With a mental note to further investigate the apparent discrepancy, I pushed out the hammer pin and found the answer.  The hammer pin has a groove in one end that the unthreaded end of the long screw engages for retention of the pin.  The hammer pin is also reversible, so it doesn't matter which side the long screw is in, as long as the hammer pin groove is on the same side.  I did make a quick call to Ruger Customer Service to confirm my analysis.  The helpful and courteous lady on the phone knew immediately what I was talking about, and told me the screw holes were identical so the screws can be installed either way.

I bore you with this detail just to reflect on the genius of Bill Ruger and Company.  Ruger's innovations in investment casting, and engineering designed for efficient manufacturing, is a big reason we have safe and effective firearms available today from the entire industry;  Firearms that the workin' person can still afford to own!  The reversible screws and identical screw holes are just one example of that efficient engineering.

Now, back to the project.  Cocking the hammer compresses the hammer spring so that a temporary pin can be placed in a hole in the shaft to retain the spring as the hammer and spring shaft are removed.  I decided to start with the 17 lb hammer spring, which should, theoretically, give the lightest trigger pull.  Brownell's sells a tool made specifically for the removal and installation of Ruger hammer springs.  (I aint got one!)  So, as we say in the Missouri hills, "by main strength and awkwardness" I finally got the new spring compressed by hand and had Little Heifer put the temporary pin back in the hole.

Removing the trigger pin is accomplished by compressing the cylinder lock spring out of a groove in the pin and pushing it out.  With the hammer and trigger pins both removed, the guts kinda' fall out on the bench!  The trigger return spring was then removed and replaced by the "35% reduced power" one in the kit.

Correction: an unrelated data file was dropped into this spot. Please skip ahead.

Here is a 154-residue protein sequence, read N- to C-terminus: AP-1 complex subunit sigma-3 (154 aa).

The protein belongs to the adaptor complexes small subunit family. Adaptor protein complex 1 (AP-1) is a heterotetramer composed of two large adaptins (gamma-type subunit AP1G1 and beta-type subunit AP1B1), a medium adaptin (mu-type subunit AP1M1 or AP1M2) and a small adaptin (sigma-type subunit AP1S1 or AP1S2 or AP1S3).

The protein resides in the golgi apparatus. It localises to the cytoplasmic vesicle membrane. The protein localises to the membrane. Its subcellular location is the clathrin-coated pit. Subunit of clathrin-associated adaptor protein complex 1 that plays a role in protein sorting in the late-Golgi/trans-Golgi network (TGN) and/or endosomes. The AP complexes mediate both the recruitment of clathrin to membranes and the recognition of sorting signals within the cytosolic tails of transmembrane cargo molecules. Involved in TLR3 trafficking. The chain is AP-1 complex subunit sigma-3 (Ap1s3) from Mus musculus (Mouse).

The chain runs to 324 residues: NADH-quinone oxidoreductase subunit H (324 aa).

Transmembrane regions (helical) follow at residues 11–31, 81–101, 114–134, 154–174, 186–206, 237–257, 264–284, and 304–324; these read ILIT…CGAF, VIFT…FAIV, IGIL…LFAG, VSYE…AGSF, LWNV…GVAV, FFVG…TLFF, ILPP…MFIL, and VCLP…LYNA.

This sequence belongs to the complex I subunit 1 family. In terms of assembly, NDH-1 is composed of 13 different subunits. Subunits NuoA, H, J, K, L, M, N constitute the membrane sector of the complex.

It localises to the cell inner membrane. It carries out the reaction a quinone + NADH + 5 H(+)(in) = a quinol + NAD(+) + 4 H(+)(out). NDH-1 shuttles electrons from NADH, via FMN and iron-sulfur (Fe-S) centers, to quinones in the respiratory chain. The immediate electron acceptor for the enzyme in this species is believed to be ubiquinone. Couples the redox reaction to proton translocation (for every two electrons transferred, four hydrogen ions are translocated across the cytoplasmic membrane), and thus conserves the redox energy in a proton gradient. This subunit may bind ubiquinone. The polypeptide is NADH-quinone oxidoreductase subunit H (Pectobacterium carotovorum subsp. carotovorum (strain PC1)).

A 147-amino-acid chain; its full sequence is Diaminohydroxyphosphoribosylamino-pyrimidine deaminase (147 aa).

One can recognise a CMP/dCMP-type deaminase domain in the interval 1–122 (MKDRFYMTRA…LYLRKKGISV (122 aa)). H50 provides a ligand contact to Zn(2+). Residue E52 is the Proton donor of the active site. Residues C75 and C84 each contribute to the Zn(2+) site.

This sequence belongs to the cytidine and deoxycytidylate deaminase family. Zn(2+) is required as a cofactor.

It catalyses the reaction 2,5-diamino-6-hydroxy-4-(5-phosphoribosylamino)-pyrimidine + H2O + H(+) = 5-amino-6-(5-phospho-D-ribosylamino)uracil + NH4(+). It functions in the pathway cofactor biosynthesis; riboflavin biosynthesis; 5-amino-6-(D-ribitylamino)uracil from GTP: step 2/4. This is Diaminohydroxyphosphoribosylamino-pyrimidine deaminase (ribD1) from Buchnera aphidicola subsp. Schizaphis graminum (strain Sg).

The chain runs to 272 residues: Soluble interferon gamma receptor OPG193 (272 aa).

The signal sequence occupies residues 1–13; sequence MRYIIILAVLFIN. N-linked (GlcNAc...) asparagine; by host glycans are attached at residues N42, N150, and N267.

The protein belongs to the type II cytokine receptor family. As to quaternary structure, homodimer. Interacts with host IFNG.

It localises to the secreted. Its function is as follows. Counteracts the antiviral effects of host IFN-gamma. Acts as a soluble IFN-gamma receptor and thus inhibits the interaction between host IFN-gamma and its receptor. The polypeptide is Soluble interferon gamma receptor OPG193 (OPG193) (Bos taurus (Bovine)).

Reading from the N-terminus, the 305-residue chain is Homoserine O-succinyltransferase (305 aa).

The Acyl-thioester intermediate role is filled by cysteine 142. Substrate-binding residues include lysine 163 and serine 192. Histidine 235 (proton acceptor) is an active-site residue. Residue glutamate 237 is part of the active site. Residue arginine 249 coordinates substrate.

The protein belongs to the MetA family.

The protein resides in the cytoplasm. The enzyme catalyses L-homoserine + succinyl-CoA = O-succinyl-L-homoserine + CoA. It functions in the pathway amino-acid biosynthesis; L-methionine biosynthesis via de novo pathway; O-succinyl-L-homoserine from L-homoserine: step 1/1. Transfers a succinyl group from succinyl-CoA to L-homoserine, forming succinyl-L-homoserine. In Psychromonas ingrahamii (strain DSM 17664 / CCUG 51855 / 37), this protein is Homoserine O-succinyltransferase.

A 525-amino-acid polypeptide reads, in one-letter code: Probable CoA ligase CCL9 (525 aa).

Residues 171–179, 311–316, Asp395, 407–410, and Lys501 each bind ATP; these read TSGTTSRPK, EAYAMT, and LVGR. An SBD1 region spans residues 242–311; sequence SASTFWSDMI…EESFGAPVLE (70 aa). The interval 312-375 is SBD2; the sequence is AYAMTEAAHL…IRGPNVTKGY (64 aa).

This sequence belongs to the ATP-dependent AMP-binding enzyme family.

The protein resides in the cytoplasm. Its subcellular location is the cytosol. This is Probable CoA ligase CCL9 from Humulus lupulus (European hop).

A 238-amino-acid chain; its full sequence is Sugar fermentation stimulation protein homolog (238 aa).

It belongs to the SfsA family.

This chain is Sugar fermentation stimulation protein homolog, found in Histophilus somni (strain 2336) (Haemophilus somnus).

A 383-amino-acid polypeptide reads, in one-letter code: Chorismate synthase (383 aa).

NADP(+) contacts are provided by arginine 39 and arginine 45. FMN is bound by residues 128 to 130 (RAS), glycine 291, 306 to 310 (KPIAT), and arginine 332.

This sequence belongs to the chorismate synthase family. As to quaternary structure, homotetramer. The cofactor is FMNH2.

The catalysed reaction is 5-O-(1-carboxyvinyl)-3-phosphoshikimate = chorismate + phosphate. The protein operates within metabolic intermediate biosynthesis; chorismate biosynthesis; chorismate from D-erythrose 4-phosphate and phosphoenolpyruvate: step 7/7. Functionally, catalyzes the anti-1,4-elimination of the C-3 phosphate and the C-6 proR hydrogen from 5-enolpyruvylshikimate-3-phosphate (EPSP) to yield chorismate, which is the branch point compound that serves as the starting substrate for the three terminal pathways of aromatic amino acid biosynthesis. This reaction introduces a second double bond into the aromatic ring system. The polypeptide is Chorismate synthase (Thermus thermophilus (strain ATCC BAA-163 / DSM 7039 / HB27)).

Next comes the interesting part; Getting it all back together so everything works!  The transfer bar hangs by a short pin in a hole on the rear of the trigger, while the pawl hangs by a similar pin in a hole in the bottom of the hammer.  Neither is fastened, so everything has to be held together as the trigger and hammer are simultaneously slipped into their respective slots in the frame.  It sounds more complicated than it is.  The only real problem I had was keeping the trigger return spring on top of the trigger instead of under it, as it went together.  Even then, it only took 3 or 4 tries.  Replacement of the grip frame/trigger guard assembly, brings the job to completion.

So, did the effort help the trigger pull?  Yes, it did.  As much as I would have liked?  No, it didn't.  After rechecking to make sure everything was working properly, the next ten test pulls averaged 5 pounds 9 ounces on the Lyman gauge; still fairly crisp and with minimal backlash.  I was hoping for a pull weight of between 4 and 5 pounds by using the lightest (17 lb) hammer spring, but still, almost a pound and a half reduction by changing a couple of springs aint too shabby!  This should certainly make the Ruger more manageable should I have an opportunity to fill that doe tag.

More work on the Ruger, such as polishing pivot points and mating surfaces inside the action may improve things further.  I'm not inclined to go with an even lighter hammer spring for fear of unreliable ignition due to an insufficient blow to the primer.  All this is potential fodder for a future newsletter.

I can conclude that it is certainly within reason for anyone with some patience and a modicum of mechanical ability to do a spring job as I did.  However, I would NOT recommend any attempt to modify angles or mating surfaces between the hammer and trigger, especially the sear area!  Only a COMPETENT GUNSMITH is qualified to do that kind of work safely and reliably!

If you would like more information or further discussion on this project, drop me an e mail.  Be glad to hear from you.

I'm gonna' close this month by puttin' in a picture of my future huntin' partner.

This is our granddaughter, 7 year old Jennifer, with her bouquet of roses, just after her last dance recital.

Now all I have to do is get her out of that dance costume and into her camo, orange vest, and orange hat, and we got it made!

Well, It's time to shut down here, So . . . .

'Til next time, Keep 'em shootin' straight, shoot 'em often, and above all, BE SAFE!!!!!